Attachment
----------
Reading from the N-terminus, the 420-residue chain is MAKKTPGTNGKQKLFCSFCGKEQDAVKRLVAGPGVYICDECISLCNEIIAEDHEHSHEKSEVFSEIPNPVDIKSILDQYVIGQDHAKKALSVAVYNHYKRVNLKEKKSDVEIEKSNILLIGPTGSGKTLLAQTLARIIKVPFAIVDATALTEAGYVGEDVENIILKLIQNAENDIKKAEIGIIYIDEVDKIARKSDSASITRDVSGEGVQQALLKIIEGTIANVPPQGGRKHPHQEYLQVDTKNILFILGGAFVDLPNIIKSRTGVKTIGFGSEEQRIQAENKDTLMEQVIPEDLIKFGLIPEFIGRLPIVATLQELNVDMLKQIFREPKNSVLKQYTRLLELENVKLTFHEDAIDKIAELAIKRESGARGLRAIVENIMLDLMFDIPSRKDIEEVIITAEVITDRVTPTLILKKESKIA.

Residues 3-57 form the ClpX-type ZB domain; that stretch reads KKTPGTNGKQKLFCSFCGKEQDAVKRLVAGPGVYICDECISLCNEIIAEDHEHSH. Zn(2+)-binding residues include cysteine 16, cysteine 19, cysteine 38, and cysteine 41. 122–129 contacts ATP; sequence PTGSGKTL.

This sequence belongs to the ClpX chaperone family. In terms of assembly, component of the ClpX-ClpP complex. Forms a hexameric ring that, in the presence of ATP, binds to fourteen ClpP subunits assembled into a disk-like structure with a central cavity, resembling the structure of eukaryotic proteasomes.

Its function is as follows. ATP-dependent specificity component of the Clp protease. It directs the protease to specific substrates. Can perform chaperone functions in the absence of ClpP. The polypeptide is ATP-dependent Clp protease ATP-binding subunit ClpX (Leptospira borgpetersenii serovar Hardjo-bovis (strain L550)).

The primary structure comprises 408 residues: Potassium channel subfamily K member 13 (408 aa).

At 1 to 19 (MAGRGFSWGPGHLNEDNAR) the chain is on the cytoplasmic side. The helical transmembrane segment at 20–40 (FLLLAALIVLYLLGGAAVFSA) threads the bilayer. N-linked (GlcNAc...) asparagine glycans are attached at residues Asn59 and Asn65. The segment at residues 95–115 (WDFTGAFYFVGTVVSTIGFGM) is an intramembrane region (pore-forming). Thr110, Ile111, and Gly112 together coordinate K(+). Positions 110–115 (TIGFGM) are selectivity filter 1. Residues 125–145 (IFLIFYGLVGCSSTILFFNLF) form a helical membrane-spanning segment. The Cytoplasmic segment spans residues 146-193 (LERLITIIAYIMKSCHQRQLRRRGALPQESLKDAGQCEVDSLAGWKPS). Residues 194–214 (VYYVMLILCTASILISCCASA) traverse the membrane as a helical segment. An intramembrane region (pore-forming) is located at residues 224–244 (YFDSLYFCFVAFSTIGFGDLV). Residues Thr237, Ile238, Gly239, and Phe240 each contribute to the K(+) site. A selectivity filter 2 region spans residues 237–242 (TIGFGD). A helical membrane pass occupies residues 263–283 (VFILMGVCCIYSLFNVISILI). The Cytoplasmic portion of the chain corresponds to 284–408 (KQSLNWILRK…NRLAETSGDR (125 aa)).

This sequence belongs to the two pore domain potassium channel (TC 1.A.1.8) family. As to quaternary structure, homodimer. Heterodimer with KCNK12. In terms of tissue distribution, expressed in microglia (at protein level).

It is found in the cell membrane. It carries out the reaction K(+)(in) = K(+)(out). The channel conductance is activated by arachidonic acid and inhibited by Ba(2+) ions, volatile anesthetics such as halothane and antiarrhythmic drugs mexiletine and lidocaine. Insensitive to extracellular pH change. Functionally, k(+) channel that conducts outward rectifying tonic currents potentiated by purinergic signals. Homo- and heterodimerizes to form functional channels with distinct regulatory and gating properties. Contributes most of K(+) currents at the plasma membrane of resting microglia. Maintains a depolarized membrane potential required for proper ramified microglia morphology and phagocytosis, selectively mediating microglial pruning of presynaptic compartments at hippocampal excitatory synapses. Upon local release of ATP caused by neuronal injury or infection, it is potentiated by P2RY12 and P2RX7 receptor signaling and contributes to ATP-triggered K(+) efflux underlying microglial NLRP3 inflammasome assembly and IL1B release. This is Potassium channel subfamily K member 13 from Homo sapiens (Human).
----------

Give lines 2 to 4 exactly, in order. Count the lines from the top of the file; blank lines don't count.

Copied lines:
Residues 3-57 form the ClpX-type ZB domain; that stretch reads KKTPGTNGKQKLFCSFCGKEQDAVKRLVAGPGVYICDECISLCNEIIAEDHEHSH. Zn(2+)-binding residues include cysteine 16, cysteine 19, cysteine 38, and cysteine 41. 122–129 contacts ATP; sequence PTGSGKTL.

This sequence belongs to the ClpX chaperone family. In terms of assembly, component of the ClpX-ClpP complex. Forms a hexameric ring that, in the presence of ATP, binds to fourteen ClpP subunits assembled into a disk-like structure with a central cavity, resembling the structure of eukaryotic proteasomes.

Its function is as follows. ATP-dependent specificity component of the Clp protease. It directs the protease to specific substrates. Can perform chaperone functions in the absence of ClpP. The polypeptide is ATP-dependent Clp protease ATP-binding subunit ClpX (Leptospira borgpetersenii serovar Hardjo-bovis (strain L550)).